Friday, October 5, 2012

Fund this? Give a Boost to the Cool and Quirky in the world of Crowd Funding

Anyone who has perused the pages of a crowd funding website realizes that there are a lot people  receiving donations for their cause or project, often in the thousands of dollars, from complete strangers.  Some of these projects request help with medical emergencies, desperate financial need or similar social cause. As with most crowd funding campaigns, the majority of these cries for help do not get answered. A few, like Karen the bus monitor, do the impossible by motivating thousands of people to contribute to the cause. Though that campaign asked for $5000,  Karen received over $700 000. This example illustrates one of the main drawbacks of crowd funding: a few projects tend to receive the majority of the donations. Many really good causes and projects fail to raise anything.

Sites, like Indiegogo and Kickstarter recommend that projects seek their initial funding from family and friends to give their project initial momentum. Only after they have sufficient funding will their project get featured on the site. This means that most projects will not even get exposure from the site hosting it. How then can a campaign gain exposure?

Gaining traction isn't easy. Rather than focussing on the problem, I am using this blog as a partial solution for some campaigns. The campaigns that I list are ones that I thought were interesting. If you agree, then you should tell others about the campaign. If you really like it, perhaps send a donation their way. Even $1 helps the organizers of the campaign know that someone has seen their page and likes what they are doing. I know from personal experience that both of these things, publicity and donations (of any size) are a huge boost.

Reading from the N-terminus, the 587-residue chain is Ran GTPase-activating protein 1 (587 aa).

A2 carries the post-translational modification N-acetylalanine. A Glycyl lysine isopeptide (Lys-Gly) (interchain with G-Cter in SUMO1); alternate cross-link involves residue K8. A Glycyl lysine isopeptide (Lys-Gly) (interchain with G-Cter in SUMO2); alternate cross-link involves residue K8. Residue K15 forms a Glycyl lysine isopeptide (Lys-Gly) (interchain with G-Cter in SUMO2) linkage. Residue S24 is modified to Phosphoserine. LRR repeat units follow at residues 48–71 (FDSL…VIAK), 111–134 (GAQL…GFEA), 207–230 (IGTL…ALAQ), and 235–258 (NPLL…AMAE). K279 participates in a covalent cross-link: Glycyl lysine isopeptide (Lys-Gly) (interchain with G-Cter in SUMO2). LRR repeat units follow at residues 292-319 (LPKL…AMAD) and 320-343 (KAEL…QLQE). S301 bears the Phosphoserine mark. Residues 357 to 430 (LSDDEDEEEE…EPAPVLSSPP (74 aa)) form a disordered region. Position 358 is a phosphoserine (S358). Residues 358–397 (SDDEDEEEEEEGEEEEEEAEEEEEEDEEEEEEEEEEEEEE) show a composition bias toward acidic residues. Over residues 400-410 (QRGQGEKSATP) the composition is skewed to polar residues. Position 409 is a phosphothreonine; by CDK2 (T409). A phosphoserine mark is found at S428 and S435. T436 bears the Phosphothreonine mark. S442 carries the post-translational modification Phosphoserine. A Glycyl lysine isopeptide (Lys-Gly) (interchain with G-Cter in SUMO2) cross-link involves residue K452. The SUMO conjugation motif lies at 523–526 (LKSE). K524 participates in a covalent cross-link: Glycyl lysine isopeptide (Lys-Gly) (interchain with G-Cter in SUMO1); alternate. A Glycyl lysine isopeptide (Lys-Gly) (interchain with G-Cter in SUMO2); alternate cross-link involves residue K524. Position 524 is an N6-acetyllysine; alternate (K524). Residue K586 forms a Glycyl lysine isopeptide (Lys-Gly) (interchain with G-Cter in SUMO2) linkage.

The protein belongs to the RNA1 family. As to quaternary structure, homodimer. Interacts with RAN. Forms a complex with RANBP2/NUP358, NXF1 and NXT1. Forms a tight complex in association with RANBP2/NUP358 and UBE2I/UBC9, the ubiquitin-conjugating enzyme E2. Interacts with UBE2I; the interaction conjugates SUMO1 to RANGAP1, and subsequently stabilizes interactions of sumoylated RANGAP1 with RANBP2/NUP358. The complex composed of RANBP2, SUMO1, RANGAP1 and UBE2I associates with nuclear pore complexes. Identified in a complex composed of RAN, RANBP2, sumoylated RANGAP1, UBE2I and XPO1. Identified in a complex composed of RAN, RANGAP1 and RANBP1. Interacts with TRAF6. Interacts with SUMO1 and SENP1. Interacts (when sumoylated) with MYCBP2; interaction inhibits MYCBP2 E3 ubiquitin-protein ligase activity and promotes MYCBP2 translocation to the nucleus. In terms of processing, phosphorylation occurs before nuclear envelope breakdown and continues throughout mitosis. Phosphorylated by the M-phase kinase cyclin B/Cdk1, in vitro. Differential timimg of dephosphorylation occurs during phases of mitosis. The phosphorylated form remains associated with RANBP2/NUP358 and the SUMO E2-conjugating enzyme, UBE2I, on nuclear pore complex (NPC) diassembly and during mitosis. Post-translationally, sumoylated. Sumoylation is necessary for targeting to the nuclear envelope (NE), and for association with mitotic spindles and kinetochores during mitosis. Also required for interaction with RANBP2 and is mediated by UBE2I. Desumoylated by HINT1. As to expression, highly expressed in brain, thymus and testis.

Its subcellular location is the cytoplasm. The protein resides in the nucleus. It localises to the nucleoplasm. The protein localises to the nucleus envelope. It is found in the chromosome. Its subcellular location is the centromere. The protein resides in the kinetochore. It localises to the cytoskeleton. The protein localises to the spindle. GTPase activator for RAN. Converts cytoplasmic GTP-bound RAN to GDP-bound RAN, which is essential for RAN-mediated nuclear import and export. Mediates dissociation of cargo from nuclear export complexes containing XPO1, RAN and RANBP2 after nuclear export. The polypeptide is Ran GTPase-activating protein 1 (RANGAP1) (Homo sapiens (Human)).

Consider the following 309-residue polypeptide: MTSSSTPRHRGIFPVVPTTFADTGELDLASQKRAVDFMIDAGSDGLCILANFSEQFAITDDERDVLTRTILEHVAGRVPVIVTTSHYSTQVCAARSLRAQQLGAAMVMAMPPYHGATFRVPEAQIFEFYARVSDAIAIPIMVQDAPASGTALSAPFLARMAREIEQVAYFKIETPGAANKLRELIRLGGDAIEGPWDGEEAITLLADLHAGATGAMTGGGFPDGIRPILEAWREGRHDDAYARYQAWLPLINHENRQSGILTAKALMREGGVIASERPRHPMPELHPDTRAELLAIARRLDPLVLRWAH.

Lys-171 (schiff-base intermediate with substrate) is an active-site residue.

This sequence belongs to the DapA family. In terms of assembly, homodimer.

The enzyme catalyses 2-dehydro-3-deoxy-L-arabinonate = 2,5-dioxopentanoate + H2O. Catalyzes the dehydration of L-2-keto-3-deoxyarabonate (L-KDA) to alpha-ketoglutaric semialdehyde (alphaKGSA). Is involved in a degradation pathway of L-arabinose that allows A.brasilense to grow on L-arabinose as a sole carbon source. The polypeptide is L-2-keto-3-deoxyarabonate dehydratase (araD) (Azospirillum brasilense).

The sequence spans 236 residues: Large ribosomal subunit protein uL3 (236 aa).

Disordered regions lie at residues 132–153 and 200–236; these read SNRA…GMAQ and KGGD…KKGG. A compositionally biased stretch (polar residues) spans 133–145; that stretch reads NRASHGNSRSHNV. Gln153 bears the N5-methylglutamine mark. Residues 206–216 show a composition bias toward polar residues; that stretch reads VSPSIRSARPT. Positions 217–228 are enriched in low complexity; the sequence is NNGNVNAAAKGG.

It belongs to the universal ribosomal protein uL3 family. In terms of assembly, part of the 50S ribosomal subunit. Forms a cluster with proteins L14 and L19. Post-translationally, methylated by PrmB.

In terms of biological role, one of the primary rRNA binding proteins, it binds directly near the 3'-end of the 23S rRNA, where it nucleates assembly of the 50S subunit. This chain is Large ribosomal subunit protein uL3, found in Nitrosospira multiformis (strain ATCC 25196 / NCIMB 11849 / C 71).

In yesterdays post I discussed three creative campaigns (a band, a book and a mentalist).  Today's selections are a few cool and quirky invention campaigns that I came across this morning and liked. As I said before, I don't know any of the people running these campaigns, and have no vested interest in any these projects.

The first is the Bubble Worm. A new twist on an old idea. You blow into it and make a cool foam. I know my kids would have had a blast with this when they were young. The creator's campaign is having a slow start so take a look and see if it's something that you would endorse.

Here is the link: BubbleWorm

The second project is an interesting techie version of a hoola-hoop called KolaHoops. It's a hoola hoop with a computer and lots of led lights inside so patterns and colours can flash as it spins. The effect as shown in their photos (one at the top of the page and the one to the right) is really cool.

Here is the link: KolaHoops

This last one is for the smartphone crowd. It basically turns your phone into a roaming, tilting robot. It's called Helios. Put the phone into it, than you can control it from any web browser. The camera on the phone gives you a view of where Helios goes. You can move from side to side, in circles and pan up and down. It even has downward sensors to detect table edges so it doesn't drop off. Pretty cool!
Here is the link: Helios


I'll share some more projects in a future post. Until then, check them out and also check out my campaign too.

Once again, here are the links for my campaign.

I should re-emphasize, if you can't contribute with a donation, no problem.  I hope you will please share this post, or even just the link to one or all of these campaigns.

Leave a comment suggesting other campaigns that you think I should discuss in the future. No guarantees that I will write something about your campaign (I will never put negative comments!) but even having your site in the comment section for readers to see will be another way for people to find out about you. 

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